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Protests erupt in U.S. state that approves first abortion ban

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Protests have erupted in the U.S. state of Indiana, after lawmakers approved the first abortion ban since Roe v. Wade was overturned

The Republican-controlled Indiana Senate gave the restrictive bill final approval on Friday.

Now, the decision on whether the measure becomes law lies with Governor Eric Holcomb.

Indiana gov. signs bill banning most abortions

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Indiana’s Republican Governor Eric Holcomb signed into law a bill that bans most abortions, making Indiana the first U.S. state to impose such a ban since Roe v. Wade was overturned by the Supreme Court.

In a Friday statement, Holcomb said (quote) “Following the overturning of Roe, I stated clearly that I would be willing to support legislation that made progress in protecting life.”

SB1 was passed by the Republican-controlled Senate in a vote of 28-19 on Friday evening, as abortion rights demonstrators protested outside the Senate chambers.

Some held signs that read ‘My body, my choice.’ And ‘SB1 is a death sentence.’

The legislation bans abortions altogether, with exceptions allowed in cases of fetal abnormalities considered lethal, or to prevent serious physical health risks to the mother.

Exceptions also are permitted for underage victims of rape or incest, but only up to 10 weeks of pregnancy.

Indiana became a flashpoint for the renewed national abortion debate in late June when a 10-year-old rape victim from neighboring Ohio traveled to Indiana to terminate her pregnancy because her home state banned abortions after six weeks, with no exceptions for sexual assault or incest.

West Virginia is likely days away from passing a near-total abortion ban, and some 10 other Republican-led states have already implemented similarly strict measures.

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How the U.S. could respond to a Ukraine nuclear blast

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As concerns grow over Russian President Vladimir Putin’s nuclear saber-rattling, what would a U.S. response look like?

While U.S. officials have stressed there are plans being developed to counter a range of moves by Moscow, they have thus far kept specifics under wraps.

Here are some of the options reportedly under consideration:

1. Economic sanctions: This is seen as the least provocative option, and one that would likely have the most international support. It would also be the easiest to implement, as the Treasury Department has already put together a list of high-profile Russian individuals and entities that could be targeted.

2. Military action: While not off the table, this is considered a last resort due to the risks involved. Possible scenarios include positioning additional U.S. troops and equipment in NATO countries bordering Russia, or carrying out precision strikes on Russian targets in Ukraine.

3. Cyberattacks: Stuxnet-style malware could be used to take down critical infrastructure inside Russia, or disruptive attacks could be launched against government websites and other online resources.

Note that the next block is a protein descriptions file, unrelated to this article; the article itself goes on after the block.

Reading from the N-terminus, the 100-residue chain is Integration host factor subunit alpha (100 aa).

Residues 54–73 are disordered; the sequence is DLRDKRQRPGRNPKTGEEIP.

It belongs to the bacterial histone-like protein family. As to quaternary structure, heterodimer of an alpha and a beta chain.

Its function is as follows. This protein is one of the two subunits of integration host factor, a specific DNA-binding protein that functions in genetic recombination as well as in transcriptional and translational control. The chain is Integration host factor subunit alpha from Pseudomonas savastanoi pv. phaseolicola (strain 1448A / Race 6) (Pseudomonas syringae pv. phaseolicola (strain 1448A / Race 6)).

4. Forcefully breaking up Russia’s energy exports: This would involve using diplomatic and economic pressure to dissuade European countries from buying oil and gas from Russia, which is its main source of revenue.

 

5. Supporting regime change in Moscow: While this option is not being actively pursued by the Biden administration, some hawkish lawmakers have called for it. This would likely involve funding opposition groups inside Russia and working to foment popular discontent with Putin’s rule.

 

With tensions between the U.S. and Russia at their highest levels since the end of the Cold War, it’s clear that somethingneeds to be done to prevent further escalation.

The question is, what? economic sanctions, military action, cyberattacks, breaking up Russia’s energy exports, or regime change in Moscow?

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Biden says nuclear ‘armageddon’ threat is back

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U.S. President says the nuclear ‘armageddon’ threat is back for first time since Cuban Missile Crisis

The president was speaking at a fundraiser event, where he said Russian President Vladimir Putin was “not joking when he spoke about the use of tactical nuclear weapons.

U.S. officials have been warning that Russia could use weapons of mass destruction in Ukraine.

But they believe there’s been no change to Russia’s nuclear forces for the time being.

It comes as the leaders of more than 40 European nations convened in Prague to discuss Russia’s invasion of Ukraine.

Ukraine’s leader Volodymyr Zelensky spoke via video link.

UK Prime Minister Liz Truss says the summit is “not about moving closer to Europe” but “about working with Europe”.

When pressed about her working relationship with Macron, Truss admitted he is a ‘friend’.

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Spectator dead following violent clashes at a football stadium

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One person has died in clashes at an Argentinian football stadium

Police fired rubber bullets and tear gas to stop fans from pushing into the crowded venue.

But that wasn’t enough, with many fans squeezing through fencing to escape the violence and get onto the field.

The incident took place around 50 kilometres south of the nation’s capital

The game was suspended nine minutes into play.

A 57-year-old man experienced cardiac arrest while being transferred from the stadium to the hospital.

It comes five days after 131 people died in a stampede prompted by Indonesian police firing tear gas inside a stadium.

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